Attention Deficit Theatre: “Mad Men,” Season Two, Episode 13
Friday, October 31, 2008
The Unbound Edition Players now present “A Musical Salute to the Uterus,” their interpretation of the season finale, “Meditations in an Emergency.” (curtain up)
Scene: Examination room of a doctor’s office. Betty looks at a counted cross stitch of a doe and fawn while she waits.
Doctor: Woo boy, it’s cold in here. Hey, speaking of frigid things, your loins must have defrosted from all that horseback riding. You’re knocked up!
Betty: Oh come on, Weiner! We did that one already. Besides, I had sex one time in ten episodes. Jamie Lynn Spears isn’t this fertile.
Weiner: Sorry, you’re not talented enough to pull off cancer. Preggers it is. Plus it gives me a chance to slip a subtle Roe vs Wade message in a week before the election.
Doctor: Quiet, both of you. It’s not good for the baby.
Betty: Fine, I’ll do it. You owe me big, Weiner.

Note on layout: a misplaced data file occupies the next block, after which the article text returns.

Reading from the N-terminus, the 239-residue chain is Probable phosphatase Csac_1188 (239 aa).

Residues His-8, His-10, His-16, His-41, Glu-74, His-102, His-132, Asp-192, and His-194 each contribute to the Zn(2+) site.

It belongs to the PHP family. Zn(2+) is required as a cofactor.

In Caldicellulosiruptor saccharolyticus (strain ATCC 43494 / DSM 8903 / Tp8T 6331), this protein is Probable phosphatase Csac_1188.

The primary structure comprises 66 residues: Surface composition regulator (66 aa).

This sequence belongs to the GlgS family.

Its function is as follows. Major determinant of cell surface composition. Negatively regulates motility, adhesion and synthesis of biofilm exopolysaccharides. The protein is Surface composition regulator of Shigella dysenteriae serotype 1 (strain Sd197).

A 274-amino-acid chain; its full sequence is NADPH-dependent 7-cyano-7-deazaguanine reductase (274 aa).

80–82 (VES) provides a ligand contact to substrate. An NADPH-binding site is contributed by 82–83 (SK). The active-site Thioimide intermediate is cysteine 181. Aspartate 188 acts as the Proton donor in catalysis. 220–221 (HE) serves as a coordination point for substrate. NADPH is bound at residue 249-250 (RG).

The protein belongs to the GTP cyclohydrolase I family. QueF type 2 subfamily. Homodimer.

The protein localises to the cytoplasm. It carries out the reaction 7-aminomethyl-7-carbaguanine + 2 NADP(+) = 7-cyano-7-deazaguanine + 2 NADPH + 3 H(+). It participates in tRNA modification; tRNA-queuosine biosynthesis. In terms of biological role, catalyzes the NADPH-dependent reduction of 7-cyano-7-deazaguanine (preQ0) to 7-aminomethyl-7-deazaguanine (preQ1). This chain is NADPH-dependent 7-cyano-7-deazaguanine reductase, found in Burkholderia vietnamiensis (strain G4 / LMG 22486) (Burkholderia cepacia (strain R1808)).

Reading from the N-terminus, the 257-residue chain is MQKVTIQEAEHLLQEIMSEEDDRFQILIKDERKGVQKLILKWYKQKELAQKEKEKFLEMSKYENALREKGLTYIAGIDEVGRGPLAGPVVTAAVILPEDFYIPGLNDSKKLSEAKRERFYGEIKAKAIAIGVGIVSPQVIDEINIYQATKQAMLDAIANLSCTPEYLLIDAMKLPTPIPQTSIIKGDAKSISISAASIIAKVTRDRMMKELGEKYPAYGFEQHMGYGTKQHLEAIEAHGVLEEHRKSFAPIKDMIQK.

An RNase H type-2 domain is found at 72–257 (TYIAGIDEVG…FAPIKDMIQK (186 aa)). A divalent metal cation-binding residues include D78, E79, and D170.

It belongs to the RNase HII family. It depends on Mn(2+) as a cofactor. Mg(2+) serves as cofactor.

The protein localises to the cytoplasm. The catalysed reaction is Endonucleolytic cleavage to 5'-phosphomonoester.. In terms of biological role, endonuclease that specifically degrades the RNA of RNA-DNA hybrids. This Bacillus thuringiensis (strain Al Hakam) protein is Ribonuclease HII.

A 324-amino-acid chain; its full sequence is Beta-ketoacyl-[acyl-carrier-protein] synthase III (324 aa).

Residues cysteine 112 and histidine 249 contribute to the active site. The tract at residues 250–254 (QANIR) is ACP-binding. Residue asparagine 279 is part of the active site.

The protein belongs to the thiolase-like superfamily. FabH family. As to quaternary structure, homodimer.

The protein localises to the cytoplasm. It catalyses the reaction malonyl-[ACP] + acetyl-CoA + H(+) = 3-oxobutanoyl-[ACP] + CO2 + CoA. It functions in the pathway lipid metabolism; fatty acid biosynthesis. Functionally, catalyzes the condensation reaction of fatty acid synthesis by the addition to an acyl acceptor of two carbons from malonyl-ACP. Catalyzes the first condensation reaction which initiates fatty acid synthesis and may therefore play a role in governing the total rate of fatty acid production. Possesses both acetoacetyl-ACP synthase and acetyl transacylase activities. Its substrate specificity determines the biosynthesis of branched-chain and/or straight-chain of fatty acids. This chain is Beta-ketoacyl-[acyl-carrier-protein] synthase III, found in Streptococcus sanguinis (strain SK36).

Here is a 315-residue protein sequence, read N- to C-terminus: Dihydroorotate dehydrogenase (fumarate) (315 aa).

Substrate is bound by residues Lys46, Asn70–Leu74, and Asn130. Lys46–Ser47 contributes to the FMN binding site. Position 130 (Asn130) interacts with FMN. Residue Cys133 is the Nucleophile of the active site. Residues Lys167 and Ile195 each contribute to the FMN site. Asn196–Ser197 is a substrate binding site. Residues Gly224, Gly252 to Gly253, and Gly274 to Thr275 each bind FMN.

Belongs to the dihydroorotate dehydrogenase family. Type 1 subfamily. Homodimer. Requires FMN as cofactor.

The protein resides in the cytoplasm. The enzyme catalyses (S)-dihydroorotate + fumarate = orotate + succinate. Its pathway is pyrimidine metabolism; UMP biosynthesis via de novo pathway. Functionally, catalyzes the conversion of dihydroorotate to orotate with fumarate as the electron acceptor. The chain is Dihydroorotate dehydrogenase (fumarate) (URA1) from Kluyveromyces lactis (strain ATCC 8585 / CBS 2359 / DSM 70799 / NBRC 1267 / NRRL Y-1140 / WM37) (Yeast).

Weiner: Heh. Just you wait, my dear. It’s coming.
Scene: Sterling Cooper. Peggy walks into Pete’s office as he eats a sandwich.
Pete: Hiya. I’m waiting on a call from North American Aviation. They loved my swim trunks.
Peggy: Management is getting all of our accounting numbers together for some reason. Have you told anyone that Clearasil canned us yet?
Pete: Oh. Must have slipped my mind. What do I tell Duck? That my father-in-law pulled out?
Peggy: I’d phrase it differently, but yes, tell the truth. People respect that.
Pete: You’re right Peggy. I shall embrace the truth the rest of this episode. What could possibly go wrong?
Scene: The stables. Betty dismounts her horse.
Betty: How long have you been here?
Don: By the look of me, I’ve been sleeping in the stables for a week. Seriously, I’m like the Crypt Keeper over here. Did the makeup department go on strike?
Betty: No really, where have you been?
Don: I was hosting Saturday Night Live. But I’d rather not talk about that.
Betty: I can understand why. The Jon Hamm’s John Ham bit was okay, but who wrote the “Mad Men” one? Chauncey? I think Coldplay performed their whole album to distract from the hideous sketches.
Don: Listen, I feel terrible about what I’ve done.
Betty: Don’t sweat it. The best actors are only as good as the writing. Ask Trudy.
Don: No, I’m talking about our marriage. I admit it. I haven’t, uh, respected you.
Betty: So I’m not crazy. I haven’t respected me either.